Saturday, January 23, 2021

Finishing up "The Village of Hommlet" — and my thoughts on AD&D 1st Edition



Last night, I just finished up a short, three-session play-through of the AD&D 1st Edition module T1, The Village of Hommlet. It was my first return to AD&D in a very long time indeed, and my first time ever running 1st Edition instead of 2nd Edition. I found the game to be great fun, but I was a little put off by how quickly characters can gain levels in 1st Edition, thanks primarily to the XPs awarded for the acquisition of magical items. It puts the pace of even the WotC editions to shame! Among the magical items the party can find in module T1 are a potion of undead control (worth 1,500 XP) and Lareth the Beautiful's staff of striking with its 20 initial charges (worth 6,000 XP when fully charged, reduced commensurately for however many charges are expended, but still quite the capture for any character that can use it)!

The party of player characters began five strong, with my wife playing Lady Sera Tonin (1st level paladin), my boss playing Theophania Fleetfoot (1st level halfling thief), my brother playing Wilfedric (1st level gnome assassin), my neighbor playing Tealeaf Clay (1st/1st level half-elven cleric of Wee Jas/mage), and my neighbor's friend playing Jeff (1st level monk). Except for the unfortunate Jeff, whose player was only able to attend the first of the three sessions (and whose monk then got unceremoniously eaten by ghouls in the Moathouse Dungeon's crypt area), the other player characters made out like bandits with the final defeat of Lareth the evil cleric. At the end of this short game, Theophania and Wilfedric were 3rd level, Sera Tonin was 2nd level, and Tealeaf Clay was 2nd/2nd—with all of them 1 XP shy of the next level up, purely because they couldn't gain more than one level per session!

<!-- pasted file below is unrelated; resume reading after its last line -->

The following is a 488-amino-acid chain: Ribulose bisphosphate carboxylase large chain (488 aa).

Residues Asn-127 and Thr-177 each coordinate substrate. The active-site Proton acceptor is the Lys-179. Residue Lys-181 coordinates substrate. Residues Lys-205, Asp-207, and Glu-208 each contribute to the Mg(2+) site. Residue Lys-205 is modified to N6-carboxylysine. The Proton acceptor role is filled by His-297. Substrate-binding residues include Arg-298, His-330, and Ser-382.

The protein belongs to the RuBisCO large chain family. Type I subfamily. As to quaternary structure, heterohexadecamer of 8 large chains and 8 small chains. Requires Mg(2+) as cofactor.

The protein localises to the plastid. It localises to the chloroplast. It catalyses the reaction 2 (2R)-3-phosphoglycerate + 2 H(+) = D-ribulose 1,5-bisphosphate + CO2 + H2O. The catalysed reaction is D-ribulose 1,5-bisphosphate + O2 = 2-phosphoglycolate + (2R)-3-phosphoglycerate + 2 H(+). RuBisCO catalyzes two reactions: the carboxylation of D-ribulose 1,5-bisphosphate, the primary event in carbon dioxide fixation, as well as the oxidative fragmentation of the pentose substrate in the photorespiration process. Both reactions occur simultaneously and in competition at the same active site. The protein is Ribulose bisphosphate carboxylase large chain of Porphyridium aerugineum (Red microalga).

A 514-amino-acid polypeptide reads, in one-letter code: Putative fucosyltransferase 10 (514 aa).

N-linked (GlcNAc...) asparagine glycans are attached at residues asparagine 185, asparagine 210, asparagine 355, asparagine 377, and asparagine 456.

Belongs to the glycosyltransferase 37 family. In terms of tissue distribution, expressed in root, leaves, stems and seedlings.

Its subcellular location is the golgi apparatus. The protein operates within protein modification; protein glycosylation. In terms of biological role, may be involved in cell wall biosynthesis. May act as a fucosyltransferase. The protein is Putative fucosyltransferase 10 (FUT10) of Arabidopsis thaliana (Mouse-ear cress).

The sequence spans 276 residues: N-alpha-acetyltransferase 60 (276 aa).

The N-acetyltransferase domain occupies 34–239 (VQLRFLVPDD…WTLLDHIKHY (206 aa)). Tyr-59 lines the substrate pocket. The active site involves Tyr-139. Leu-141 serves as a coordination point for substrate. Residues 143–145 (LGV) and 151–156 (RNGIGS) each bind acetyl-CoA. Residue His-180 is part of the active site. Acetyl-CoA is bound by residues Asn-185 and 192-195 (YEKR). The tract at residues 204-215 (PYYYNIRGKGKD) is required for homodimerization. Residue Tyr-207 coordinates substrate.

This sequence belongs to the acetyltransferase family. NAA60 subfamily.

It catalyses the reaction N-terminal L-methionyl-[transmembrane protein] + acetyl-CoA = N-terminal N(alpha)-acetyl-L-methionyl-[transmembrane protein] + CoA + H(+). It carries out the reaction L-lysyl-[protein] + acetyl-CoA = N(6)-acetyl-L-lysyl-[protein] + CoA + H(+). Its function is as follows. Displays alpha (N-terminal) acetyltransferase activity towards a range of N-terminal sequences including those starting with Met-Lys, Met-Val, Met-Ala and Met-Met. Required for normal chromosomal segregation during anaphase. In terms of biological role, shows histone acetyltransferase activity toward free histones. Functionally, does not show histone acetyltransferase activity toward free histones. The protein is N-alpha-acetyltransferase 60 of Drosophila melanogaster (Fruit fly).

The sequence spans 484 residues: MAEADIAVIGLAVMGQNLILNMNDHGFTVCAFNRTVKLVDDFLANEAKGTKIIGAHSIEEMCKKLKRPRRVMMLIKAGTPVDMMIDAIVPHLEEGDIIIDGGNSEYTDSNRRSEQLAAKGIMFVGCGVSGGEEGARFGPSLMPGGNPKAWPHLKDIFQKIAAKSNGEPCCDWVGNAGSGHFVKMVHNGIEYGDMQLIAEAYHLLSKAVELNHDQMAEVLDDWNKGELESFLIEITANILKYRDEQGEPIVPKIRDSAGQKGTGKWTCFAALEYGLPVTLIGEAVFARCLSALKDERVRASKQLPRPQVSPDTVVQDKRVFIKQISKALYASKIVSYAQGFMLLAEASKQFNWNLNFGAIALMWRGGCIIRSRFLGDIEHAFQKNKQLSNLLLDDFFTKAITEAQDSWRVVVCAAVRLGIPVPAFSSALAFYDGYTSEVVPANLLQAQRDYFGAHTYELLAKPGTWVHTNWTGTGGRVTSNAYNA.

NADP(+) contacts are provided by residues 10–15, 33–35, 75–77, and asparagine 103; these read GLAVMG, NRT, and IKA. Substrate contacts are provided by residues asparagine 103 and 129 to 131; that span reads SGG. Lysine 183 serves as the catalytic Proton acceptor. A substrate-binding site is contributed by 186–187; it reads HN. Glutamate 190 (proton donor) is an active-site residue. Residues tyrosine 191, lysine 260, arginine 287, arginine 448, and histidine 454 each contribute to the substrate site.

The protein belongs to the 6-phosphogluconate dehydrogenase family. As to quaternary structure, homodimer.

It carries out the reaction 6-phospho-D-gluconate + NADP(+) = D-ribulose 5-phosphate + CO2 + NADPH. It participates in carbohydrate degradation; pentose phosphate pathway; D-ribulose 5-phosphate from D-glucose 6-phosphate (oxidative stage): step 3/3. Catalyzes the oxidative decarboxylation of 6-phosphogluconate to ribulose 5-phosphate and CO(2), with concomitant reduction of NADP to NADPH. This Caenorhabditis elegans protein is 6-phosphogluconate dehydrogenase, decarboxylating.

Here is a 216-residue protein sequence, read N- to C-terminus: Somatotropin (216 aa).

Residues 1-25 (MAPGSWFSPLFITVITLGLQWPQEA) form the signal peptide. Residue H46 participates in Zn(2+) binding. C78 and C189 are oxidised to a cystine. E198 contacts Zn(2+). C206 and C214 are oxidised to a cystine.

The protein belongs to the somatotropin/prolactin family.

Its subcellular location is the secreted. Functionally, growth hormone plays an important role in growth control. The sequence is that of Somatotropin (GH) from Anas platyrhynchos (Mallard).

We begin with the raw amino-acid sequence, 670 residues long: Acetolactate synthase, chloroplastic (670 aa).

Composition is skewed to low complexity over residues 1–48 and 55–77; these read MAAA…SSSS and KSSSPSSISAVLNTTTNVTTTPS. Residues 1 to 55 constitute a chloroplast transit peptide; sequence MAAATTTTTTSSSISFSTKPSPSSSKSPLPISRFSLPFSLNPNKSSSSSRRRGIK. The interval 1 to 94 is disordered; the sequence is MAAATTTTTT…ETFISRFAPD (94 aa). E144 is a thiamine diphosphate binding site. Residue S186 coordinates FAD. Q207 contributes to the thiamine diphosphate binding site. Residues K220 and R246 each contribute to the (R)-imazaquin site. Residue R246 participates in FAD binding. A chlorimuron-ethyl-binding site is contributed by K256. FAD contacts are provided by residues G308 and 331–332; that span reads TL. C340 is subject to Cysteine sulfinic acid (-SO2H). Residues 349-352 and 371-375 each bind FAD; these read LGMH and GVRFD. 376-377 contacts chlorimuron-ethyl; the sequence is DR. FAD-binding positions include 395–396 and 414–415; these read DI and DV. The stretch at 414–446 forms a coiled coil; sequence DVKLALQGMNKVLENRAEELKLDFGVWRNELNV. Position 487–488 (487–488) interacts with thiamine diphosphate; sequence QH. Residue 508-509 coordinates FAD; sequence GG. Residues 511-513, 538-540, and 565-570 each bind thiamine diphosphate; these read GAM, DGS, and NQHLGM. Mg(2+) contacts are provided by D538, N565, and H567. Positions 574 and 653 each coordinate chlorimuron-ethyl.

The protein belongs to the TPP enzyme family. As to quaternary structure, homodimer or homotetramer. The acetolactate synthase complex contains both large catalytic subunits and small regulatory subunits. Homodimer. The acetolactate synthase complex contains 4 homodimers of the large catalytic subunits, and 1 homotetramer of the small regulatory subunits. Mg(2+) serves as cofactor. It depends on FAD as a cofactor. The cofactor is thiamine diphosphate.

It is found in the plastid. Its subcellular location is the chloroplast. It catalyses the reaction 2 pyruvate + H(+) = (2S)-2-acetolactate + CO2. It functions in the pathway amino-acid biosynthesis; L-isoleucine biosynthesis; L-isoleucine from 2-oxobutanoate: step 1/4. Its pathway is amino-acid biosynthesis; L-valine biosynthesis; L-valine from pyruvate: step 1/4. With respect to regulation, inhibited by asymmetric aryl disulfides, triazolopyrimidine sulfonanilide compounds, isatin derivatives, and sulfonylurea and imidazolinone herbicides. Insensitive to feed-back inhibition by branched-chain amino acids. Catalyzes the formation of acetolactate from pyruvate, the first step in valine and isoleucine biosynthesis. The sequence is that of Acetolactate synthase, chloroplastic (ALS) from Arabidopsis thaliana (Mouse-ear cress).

Now I can see why Gary Ggyax was always admonishing his fellow referees to be stingy with treasure, clever at hiding it, and ruthless when it comes to not pulling punches! If you're playing 1st Edition, you practically have to be adversarial to a degree, or else the player characters will have it far too easy! (It also explains level-draining undead…)